Acting True to Yourself

I’ve learned a life lesson courtesy of having interacted with the jewelry vendor.

It’s a lesson I’m reminded of because on my job I deal with books and people every day.

The life lesson comes after years spent trying to conform by working in cubicles in corporate office jobs.

Mid-life is the time to get this schooling right once and for all. You won’t ever be happy trying to be someone you’re not.

This is a FACT in my book of life:

Taking joy in being who you are is the greatest gift you can give yourself. To be who you are when others don’t want you to be this person takes guts and grit. The glory of being you lasts a lifetime. To squander this gift is the greatest tragedy.

 

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My Too Crazy Dream

Seriously. I watched the Nike ad. There’s nothing controversial or offensive about it. You can view it on YouTube.

How could people want to boycott Nike after watching the video?

Why are people who haven’t gone to a gym and haven’t exercised a day in their lives up in arms about the positive empowering message voiced in the video?

Now I can no longer hold the delusion that so-called normal people in America are actually sane.

Why are people affronted that Colin Kaepernick is using his voice to make a difference?

As usual, it’s the people whose faces are a whiter shade of pale that are in opposition anytime a courageous individual advocates for social justice.

Sales of Nike products rose 31 percent after the Kaepernick video was aired. I too intend to buy a second new pair of Nike training shoes.

Yes, I know of what I speak because I lift weights at the gym every week.

The Nike video is incredibly inspiring and uplifting to me of course because it reminds me of the time when I was told my dream wasn’t possible to achieve.

In 1988, I was told the best I could expect was to collect a government disability check for the rest of my life and live in public housing forever.

I didn’t buy that snow job for myself then. I don’t buy what people are still selling today about recovery being an impossible dream for others.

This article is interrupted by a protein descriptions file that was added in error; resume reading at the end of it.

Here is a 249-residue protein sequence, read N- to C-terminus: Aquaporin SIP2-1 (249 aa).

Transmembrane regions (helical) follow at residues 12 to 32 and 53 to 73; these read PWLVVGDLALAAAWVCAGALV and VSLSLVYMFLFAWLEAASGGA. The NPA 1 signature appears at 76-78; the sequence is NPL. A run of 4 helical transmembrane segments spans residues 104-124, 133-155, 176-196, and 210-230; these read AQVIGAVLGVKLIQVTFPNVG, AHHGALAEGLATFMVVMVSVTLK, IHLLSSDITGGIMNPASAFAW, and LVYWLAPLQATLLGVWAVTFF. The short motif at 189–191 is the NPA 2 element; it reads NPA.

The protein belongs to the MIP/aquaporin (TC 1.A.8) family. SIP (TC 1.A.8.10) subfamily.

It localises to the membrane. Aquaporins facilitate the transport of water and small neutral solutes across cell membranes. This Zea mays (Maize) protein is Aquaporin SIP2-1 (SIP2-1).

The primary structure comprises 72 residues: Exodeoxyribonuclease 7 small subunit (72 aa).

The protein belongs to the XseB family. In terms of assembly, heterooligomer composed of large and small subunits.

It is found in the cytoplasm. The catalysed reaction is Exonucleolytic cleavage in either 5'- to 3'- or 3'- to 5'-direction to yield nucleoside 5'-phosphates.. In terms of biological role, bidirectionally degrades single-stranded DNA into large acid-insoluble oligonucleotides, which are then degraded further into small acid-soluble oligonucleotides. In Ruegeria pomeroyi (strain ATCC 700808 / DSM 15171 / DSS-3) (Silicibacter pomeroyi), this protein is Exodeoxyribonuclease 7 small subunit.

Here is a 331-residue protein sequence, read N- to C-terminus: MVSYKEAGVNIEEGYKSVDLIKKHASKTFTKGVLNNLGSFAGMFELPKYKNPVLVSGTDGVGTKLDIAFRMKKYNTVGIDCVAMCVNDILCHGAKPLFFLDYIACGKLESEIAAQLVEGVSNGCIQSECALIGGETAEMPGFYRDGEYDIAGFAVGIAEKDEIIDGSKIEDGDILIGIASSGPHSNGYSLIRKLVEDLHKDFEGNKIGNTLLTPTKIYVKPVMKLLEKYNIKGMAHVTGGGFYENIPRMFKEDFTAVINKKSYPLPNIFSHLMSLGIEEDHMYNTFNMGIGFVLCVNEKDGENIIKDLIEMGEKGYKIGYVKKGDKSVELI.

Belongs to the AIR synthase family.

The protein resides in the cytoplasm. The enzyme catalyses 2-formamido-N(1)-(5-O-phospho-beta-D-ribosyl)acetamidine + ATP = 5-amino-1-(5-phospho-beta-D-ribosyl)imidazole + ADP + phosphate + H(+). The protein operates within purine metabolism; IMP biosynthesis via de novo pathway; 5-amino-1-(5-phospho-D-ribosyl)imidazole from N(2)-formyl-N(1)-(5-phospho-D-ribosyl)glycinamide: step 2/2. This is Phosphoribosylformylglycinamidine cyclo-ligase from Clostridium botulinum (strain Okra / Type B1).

The Nike ad tells viewers not to want to be the greatest athlete on your team or the greatest in America.

You should be The Greatest Athlete Ever.

In this regard the goal for those of us living in recovery isn’t to have succeeded despite having schizophrenia.

My goal is to be The Greatest Christina Bruni Ever.

Your goal should be to be The Greatest ___________________(fill in your name) Ever.

The schizophrenia, whatever your illness is, has nothing to do with this.

To end this blog entry I’m going to quote Colin Kaepernick from the Nike video:

“Don’t ask if your dreams are crazy. Ask if they’re crazy enough.”

 

The Highway To You

At 53, I’ve become more obsessed with fashion than I ever have.

I’ve bought five fashion books either print copies or e-books.

I find myself at odds with the target market of forty and older women profiled in a book like The Women’s Wake-up.

That book should be titled Howdy, Dowdy.

I don’t think those drab-color clothes and suited attire are becoming. At least, I wouldn’t be caught dead in those outfits.

The women profiled in these kinds of books are Baby Boomers. I’m not dissing the women themselves. I’m simply astounded that there’s a dichotomy between how I dress and how most older women dress.

It’s most likely because I was born in 1965–the first year of the Generation X cohort.

What a difference one year makes. I align with the Gen X ethic.

This must be why I abhor acting, thinking, dressing, and living in a one-size-fits-all monochromatic fashion.

My kind of mid-life crisis has involved going shopping: for clothes and a man.

I browse the J.Crew and Banana Republic websites because they have Petite clothes. I look for coupon codes or items sold at a reduced price.

Each of us has the right to do what gives us joy. We shouldn’t be made to feel guilty or ashamed for liking whatever gives us joy.

Do men who blather on about their cars or gym routines get the kind of grief women are given for expressing our love of fashion?